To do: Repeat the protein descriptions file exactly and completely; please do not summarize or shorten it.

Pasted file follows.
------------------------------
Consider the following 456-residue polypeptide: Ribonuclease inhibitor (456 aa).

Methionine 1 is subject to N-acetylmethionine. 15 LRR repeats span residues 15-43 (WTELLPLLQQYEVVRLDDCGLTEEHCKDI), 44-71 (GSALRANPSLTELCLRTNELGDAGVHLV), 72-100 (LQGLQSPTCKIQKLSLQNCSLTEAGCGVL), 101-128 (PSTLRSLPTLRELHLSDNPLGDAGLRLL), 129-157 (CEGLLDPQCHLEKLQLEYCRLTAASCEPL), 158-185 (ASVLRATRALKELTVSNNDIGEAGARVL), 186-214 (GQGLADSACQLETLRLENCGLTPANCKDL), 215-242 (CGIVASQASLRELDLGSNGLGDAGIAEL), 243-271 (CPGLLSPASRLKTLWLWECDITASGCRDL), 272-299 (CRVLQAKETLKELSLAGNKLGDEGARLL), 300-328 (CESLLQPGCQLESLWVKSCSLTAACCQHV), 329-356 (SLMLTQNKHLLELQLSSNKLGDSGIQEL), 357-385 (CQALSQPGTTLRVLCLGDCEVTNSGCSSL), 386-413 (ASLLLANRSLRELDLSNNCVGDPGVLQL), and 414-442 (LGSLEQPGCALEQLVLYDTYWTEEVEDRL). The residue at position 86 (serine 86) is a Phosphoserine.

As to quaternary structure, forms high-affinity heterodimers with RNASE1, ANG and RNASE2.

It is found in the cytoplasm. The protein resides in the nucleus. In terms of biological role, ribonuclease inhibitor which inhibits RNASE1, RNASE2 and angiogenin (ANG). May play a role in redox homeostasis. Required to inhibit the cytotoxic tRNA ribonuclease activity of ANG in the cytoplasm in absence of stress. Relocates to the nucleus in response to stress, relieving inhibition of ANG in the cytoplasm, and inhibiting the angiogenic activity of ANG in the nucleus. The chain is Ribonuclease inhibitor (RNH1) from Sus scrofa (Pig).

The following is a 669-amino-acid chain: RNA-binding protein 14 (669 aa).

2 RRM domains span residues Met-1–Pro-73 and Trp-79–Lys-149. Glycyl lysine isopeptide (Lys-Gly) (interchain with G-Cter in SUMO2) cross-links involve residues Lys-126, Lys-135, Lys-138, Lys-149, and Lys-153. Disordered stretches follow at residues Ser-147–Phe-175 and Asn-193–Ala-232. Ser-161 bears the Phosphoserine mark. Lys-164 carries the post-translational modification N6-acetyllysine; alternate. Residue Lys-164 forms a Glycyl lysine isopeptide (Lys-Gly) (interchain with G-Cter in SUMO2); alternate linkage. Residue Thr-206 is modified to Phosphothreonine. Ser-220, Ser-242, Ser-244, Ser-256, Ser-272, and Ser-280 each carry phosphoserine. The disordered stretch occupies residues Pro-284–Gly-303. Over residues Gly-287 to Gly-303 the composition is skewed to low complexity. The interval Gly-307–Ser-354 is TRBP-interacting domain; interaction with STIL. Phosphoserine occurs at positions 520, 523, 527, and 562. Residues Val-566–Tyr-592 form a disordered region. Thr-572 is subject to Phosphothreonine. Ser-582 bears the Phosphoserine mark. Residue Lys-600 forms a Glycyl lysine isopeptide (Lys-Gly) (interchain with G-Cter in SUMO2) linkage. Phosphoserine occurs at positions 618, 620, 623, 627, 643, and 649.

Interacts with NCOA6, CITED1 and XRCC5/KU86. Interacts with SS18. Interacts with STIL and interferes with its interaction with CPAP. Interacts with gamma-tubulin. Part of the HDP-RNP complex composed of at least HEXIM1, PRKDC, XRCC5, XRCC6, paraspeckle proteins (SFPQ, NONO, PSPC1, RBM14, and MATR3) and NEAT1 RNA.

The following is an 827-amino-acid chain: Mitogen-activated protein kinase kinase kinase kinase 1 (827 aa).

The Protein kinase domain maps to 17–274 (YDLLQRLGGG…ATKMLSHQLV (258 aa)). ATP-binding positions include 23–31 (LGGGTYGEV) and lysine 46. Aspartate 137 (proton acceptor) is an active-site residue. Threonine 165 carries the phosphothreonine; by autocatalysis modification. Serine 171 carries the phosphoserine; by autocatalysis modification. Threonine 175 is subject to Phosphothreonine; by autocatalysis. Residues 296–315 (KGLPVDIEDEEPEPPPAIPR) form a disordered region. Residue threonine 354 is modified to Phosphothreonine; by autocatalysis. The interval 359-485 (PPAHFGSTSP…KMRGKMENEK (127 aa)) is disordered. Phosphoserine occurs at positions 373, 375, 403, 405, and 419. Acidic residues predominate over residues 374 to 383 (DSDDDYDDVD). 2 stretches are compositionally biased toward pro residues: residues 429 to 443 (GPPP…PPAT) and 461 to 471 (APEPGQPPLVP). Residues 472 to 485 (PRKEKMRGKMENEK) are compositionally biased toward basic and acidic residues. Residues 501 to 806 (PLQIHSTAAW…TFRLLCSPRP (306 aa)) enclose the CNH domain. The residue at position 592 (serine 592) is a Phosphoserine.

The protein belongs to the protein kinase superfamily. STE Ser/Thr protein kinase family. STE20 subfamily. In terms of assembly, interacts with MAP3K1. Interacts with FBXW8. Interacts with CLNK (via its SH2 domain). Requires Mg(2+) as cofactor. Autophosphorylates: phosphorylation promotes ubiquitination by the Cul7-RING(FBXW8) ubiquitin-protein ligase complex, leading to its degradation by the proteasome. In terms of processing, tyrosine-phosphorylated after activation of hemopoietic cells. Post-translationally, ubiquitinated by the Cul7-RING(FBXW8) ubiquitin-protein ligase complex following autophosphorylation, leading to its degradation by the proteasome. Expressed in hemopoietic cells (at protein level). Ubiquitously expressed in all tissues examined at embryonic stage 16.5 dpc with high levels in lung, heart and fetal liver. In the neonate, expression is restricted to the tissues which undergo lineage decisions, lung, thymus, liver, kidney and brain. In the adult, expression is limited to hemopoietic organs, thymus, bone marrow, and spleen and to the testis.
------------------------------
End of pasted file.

Consider the following 456-residue polypeptide: Ribonuclease inhibitor (456 aa).

Methionine 1 is subject to N-acetylmethionine. 15 LRR repeats span residues 15-43 (WTELLPLLQQYEVVRLDDCGLTEEHCKDI), 44-71 (GSALRANPSLTELCLRTNELGDAGVHLV), 72-100 (LQGLQSPTCKIQKLSLQNCSLTEAGCGVL), 101-128 (PSTLRSLPTLRELHLSDNPLGDAGLRLL), 129-157 (CEGLLDPQCHLEKLQLEYCRLTAASCEPL), 158-185 (ASVLRATRALKELTVSNNDIGEAGARVL), 186-214 (GQGLADSACQLETLRLENCGLTPANCKDL), 215-242 (CGIVASQASLRELDLGSNGLGDAGIAEL), 243-271 (CPGLLSPASRLKTLWLWECDITASGCRDL), 272-299 (CRVLQAKETLKELSLAGNKLGDEGARLL), 300-328 (CESLLQPGCQLESLWVKSCSLTAACCQHV), 329-356 (SLMLTQNKHLLELQLSSNKLGDSGIQEL), 357-385 (CQALSQPGTTLRVLCLGDCEVTNSGCSSL), 386-413 (ASLLLANRSLRELDLSNNCVGDPGVLQL), and 414-442 (LGSLEQPGCALEQLVLYDTYWTEEVEDRL). The residue at position 86 (serine 86) is a Phosphoserine.

As to quaternary structure, forms high-affinity heterodimers with RNASE1, ANG and RNASE2.

It is found in the cytoplasm. The protein resides in the nucleus. In terms of biological role, ribonuclease inhibitor which inhibits RNASE1, RNASE2 and angiogenin (ANG). May play a role in redox homeostasis. Required to inhibit the cytotoxic tRNA ribonuclease activity of ANG in the cytoplasm in absence of stress. Relocates to the nucleus in response to stress, relieving inhibition of ANG in the cytoplasm, and inhibiting the angiogenic activity of ANG in the nucleus. The chain is Ribonuclease inhibitor (RNH1) from Sus scrofa (Pig).

The following is a 669-amino-acid chain: RNA-binding protein 14 (669 aa).

2 RRM domains span residues Met-1–Pro-73 and Trp-79–Lys-149. Glycyl lysine isopeptide (Lys-Gly) (interchain with G-Cter in SUMO2) cross-links involve residues Lys-126, Lys-135, Lys-138, Lys-149, and Lys-153. Disordered stretches follow at residues Ser-147–Phe-175 and Asn-193–Ala-232. Ser-161 bears the Phosphoserine mark. Lys-164 carries the post-translational modification N6-acetyllysine; alternate. Residue Lys-164 forms a Glycyl lysine isopeptide (Lys-Gly) (interchain with G-Cter in SUMO2); alternate linkage. Residue Thr-206 is modified to Phosphothreonine. Ser-220, Ser-242, Ser-244, Ser-256, Ser-272, and Ser-280 each carry phosphoserine. The disordered stretch occupies residues Pro-284–Gly-303. Over residues Gly-287 to Gly-303 the composition is skewed to low complexity. The interval Gly-307–Ser-354 is TRBP-interacting domain; interaction with STIL. Phosphoserine occurs at positions 520, 523, 527, and 562. Residues Val-566–Tyr-592 form a disordered region. Thr-572 is subject to Phosphothreonine. Ser-582 bears the Phosphoserine mark. Residue Lys-600 forms a Glycyl lysine isopeptide (Lys-Gly) (interchain with G-Cter in SUMO2) linkage. Phosphoserine occurs at positions 618, 620, 623, 627, 643, and 649.

Interacts with NCOA6, CITED1 and XRCC5/KU86. Interacts with SS18. Interacts with STIL and interferes with its interaction with CPAP. Interacts with gamma-tubulin. Part of the HDP-RNP complex composed of at least HEXIM1, PRKDC, XRCC5, XRCC6, paraspeckle proteins (SFPQ, NONO, PSPC1, RBM14, and MATR3) and NEAT1 RNA.

The following is an 827-amino-acid chain: Mitogen-activated protein kinase kinase kinase kinase 1 (827 aa).

The Protein kinase domain maps to 17–274 (YDLLQRLGGG…ATKMLSHQLV (258 aa)). ATP-binding positions include 23–31 (LGGGTYGEV) and lysine 46. Aspartate 137 (proton acceptor) is an active-site residue. Threonine 165 carries the phosphothreonine; by autocatalysis modification. Serine 171 carries the phosphoserine; by autocatalysis modification. Threonine 175 is subject to Phosphothreonine; by autocatalysis. Residues 296–315 (KGLPVDIEDEEPEPPPAIPR) form a disordered region. Residue threonine 354 is modified to Phosphothreonine; by autocatalysis. The interval 359-485 (PPAHFGSTSP…KMRGKMENEK (127 aa)) is disordered. Phosphoserine occurs at positions 373, 375, 403, 405, and 419. Acidic residues predominate over residues 374 to 383 (DSDDDYDDVD). 2 stretches are compositionally biased toward pro residues: residues 429 to 443 (GPPP…PPAT) and 461 to 471 (APEPGQPPLVP). Residues 472 to 485 (PRKEKMRGKMENEK) are compositionally biased toward basic and acidic residues. Residues 501 to 806 (PLQIHSTAAW…TFRLLCSPRP (306 aa)) enclose the CNH domain. The residue at position 592 (serine 592) is a Phosphoserine.

The protein belongs to the protein kinase superfamily. STE Ser/Thr protein kinase family. STE20 subfamily. In terms of assembly, interacts with MAP3K1. Interacts with FBXW8. Interacts with CLNK (via its SH2 domain). Requires Mg(2+) as cofactor. Autophosphorylates: phosphorylation promotes ubiquitination by the Cul7-RING(FBXW8) ubiquitin-protein ligase complex, leading to its degradation by the proteasome. In terms of processing, tyrosine-phosphorylated after activation of hemopoietic cells. Post-translationally, ubiquitinated by the Cul7-RING(FBXW8) ubiquitin-protein ligase complex following autophosphorylation, leading to its degradation by the proteasome. Expressed in hemopoietic cells (at protein level). Ubiquitously expressed in all tissues examined at embryonic stage 16.5 dpc with high levels in lung, heart and fetal liver. In the neonate, expression is restricted to the tissues which undergo lineage decisions, lung, thymus, liver, kidney and brain. In the adult, expression is limited to hemopoietic organs, thymus, bone marrow, and spleen and to the testis.